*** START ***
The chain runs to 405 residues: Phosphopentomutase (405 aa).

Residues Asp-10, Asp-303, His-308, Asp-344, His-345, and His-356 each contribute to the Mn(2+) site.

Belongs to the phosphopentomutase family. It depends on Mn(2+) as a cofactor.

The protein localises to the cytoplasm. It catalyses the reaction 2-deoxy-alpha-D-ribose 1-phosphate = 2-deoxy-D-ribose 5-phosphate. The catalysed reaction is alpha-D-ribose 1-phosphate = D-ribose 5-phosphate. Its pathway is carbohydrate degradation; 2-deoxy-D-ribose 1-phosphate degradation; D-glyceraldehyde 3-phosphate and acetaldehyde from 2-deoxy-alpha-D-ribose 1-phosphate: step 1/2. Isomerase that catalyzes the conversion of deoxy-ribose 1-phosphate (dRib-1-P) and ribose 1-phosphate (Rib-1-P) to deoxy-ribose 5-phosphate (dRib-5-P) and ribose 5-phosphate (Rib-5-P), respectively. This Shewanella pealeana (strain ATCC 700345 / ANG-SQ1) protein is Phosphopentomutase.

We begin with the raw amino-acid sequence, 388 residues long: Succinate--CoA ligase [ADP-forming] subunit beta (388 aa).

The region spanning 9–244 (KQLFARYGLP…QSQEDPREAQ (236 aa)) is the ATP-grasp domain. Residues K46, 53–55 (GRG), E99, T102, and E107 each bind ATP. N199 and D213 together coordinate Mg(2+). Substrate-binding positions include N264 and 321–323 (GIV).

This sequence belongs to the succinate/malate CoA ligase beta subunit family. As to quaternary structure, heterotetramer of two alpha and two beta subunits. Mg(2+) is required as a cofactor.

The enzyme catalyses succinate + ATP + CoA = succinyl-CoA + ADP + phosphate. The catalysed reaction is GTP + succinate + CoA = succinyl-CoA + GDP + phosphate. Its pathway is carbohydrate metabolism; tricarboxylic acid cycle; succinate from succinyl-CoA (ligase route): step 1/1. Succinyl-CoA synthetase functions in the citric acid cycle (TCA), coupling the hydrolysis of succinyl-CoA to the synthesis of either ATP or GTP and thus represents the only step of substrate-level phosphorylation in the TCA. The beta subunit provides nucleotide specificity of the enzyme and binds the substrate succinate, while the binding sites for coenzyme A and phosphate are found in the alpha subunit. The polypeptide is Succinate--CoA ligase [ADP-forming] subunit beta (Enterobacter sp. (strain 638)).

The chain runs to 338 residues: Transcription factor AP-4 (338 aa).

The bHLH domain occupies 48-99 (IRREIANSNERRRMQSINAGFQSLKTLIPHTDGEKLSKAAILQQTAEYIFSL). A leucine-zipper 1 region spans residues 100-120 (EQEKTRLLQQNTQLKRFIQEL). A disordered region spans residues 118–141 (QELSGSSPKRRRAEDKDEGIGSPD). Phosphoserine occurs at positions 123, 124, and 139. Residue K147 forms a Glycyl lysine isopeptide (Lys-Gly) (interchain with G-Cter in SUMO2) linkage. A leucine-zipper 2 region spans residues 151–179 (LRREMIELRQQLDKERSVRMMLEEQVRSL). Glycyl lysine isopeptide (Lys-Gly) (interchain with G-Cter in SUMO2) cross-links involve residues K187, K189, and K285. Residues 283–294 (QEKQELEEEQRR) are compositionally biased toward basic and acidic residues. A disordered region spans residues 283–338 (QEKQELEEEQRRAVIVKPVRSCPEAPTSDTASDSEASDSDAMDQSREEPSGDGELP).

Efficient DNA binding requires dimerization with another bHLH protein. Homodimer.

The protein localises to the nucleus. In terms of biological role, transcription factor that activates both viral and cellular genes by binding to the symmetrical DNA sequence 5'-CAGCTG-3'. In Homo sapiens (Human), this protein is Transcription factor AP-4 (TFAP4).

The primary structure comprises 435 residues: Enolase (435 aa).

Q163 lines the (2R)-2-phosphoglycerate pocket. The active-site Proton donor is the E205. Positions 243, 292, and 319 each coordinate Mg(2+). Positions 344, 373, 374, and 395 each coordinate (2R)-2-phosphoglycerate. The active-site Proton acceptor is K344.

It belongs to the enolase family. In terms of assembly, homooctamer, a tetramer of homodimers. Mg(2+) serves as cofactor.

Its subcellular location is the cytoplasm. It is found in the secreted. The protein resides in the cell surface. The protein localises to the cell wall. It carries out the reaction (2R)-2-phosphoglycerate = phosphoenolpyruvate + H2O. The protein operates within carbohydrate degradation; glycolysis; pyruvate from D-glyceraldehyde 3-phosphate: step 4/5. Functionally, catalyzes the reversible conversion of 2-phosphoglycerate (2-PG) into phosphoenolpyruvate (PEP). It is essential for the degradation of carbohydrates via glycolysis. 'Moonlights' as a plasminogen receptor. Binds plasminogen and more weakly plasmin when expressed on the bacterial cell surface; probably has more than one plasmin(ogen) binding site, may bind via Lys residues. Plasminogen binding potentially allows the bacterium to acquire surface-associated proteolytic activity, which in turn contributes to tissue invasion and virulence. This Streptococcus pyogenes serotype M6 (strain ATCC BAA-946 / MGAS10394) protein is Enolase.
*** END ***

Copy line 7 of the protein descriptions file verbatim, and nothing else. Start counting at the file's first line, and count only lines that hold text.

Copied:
This sequence belongs to the succinate/malate CoA ligase beta subunit family. As to quaternary structure, heterotetramer of two alpha and two beta subunits. Mg(2+) is required as a cofactor.